Jeff G sends a link to this column by Jeff Jacoby that appeared in The Boston Globe in 2003. RTWT. My emphasis (and Jeff G’s) below.
As I like to put it (or tl;dr) "Don’t bite the Invisible Hand that feeds you."
Giving thanks for the ‘invisible hand’
GRATITUDE TO THE ALMIGHTY is the theme of Thanksgiving, and has been ever since the Pilgrims of Plymouth brought in their first good harvest. “Instead of famine, now God gave them plenty,” their leader, Governor William Bradford, later wrote, “and the face of things was changed to the rejoicing of the hearts of many, for which they blessed God.”
The annual presidential Thanksgiving proclamations always invoke God, and they frequently itemize the blessings for which we owe Him thanks. […]
Today, in millions of homes across the nation, God will be thanked for many gifts — for the feast on the table and the company of loved ones, for health and good fortune in the year gone by, for peace at home in a time of war, for the incalculable privilege of having been born — or having become — American.
But it probably won’t occur to too many of us to give thanks for the fact that the local supermarket had plenty of turkey for sale this week. Even the devout aren’t likely to thank God for airline schedules that made it possible for some of those loved ones to fly home for Thanksgiving. Or for the arrival of Master and Commander at the local movie theater in time for the holiday weekend. Or for that great cranberry-apple pie recipe in the food section of the newspaper. […]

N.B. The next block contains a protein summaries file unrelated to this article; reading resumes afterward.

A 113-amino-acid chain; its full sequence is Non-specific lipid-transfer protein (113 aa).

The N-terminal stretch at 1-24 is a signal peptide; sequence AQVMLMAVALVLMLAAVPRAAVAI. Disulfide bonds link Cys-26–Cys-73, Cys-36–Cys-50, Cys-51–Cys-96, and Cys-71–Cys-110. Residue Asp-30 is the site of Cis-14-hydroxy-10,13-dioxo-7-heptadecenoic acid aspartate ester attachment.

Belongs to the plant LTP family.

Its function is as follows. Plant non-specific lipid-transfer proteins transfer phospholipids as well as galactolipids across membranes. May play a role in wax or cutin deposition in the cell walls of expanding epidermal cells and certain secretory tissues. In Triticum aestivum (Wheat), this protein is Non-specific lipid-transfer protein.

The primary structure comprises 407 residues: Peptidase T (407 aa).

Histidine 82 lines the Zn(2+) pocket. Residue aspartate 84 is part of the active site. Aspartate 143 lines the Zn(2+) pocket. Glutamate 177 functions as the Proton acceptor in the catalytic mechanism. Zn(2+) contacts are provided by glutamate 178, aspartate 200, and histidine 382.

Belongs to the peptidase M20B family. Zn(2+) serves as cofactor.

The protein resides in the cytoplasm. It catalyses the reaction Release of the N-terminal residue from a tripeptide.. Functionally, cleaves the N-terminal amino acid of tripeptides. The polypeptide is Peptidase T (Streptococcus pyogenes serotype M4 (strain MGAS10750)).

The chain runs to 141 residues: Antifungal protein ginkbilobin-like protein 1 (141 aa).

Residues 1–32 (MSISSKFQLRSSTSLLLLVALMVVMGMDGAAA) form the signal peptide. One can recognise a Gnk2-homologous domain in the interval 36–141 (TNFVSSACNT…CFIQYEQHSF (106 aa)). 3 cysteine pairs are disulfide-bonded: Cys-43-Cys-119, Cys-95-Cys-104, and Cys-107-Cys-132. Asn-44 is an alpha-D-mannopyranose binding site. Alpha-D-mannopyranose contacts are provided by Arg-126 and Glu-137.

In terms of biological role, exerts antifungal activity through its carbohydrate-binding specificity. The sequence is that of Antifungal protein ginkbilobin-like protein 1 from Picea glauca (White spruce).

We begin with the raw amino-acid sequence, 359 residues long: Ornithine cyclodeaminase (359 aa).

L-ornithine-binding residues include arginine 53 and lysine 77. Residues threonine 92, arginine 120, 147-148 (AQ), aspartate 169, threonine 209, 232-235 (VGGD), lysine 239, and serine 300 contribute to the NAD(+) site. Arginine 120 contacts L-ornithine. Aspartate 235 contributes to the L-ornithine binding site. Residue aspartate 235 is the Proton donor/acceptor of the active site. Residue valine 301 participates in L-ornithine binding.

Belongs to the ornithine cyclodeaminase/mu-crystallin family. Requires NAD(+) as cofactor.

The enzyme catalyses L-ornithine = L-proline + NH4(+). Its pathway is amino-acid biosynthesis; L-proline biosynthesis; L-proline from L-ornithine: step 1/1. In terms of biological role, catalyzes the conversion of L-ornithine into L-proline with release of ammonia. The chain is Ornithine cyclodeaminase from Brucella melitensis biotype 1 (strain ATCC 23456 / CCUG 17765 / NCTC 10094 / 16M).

And yet, isn’t there something wondrous — something almost inexplicable — in the way your Thanksgiving weekend is made possible by the skill and labor of vast numbers of total strangers? […]
No turkey czar sat in a command post somewhere, consulting a master plan and issuing orders. […]
Adam Smith called it “the invisible hand” — the mysterious power that leads innumerable people, each working for his own gain, to promote ends that benefit many. Out of the seeming chaos of millions of uncoordinated private transactions emerges the spontaneous order of the market. […] No dictator, no bureaucracy, no supercomputer plans it in advance. Indeed, the more an economy is planned, the more it is plagued by shortages, dislocation, and failure. […]
Mr. Jacoby’s opinion is backed by the reactions of Russian visitors to the US during the Cold War. The snippet below comes from an article in the Winter 2004 edition of Boston College Magazine titled Back in the USSR. (My emphasis again.)
For Russians, most of whom have a heritage in agriculture, such a visit exposed the shortcomings of Soviet agriculture and by extension the Soviet system. “Why do we live as we do?” was a question many of them ended up asking, according to a veteran State Department interpreter who has escorted many Russians around the country:
Their minds were blown by being here. They could not believe there could be such abundance and comfort. Many of them would even disparage things here. “Excess, who needs it,” they would say. However, you could see that they did not believe what they were saying. When they returned home, in their own minds and in the privacy of their own trusted little circle of family and friends, they would tell the truth to themselves or to others.
ACCOUNTS OF Soviets’ astonishment on visiting their first American supermarket are legion, from the first Russian students who came to the United States in the late 1950s and early 1960s, to the future Russian president Boris Yeltsin in 1989.
Thank goodness for free markets.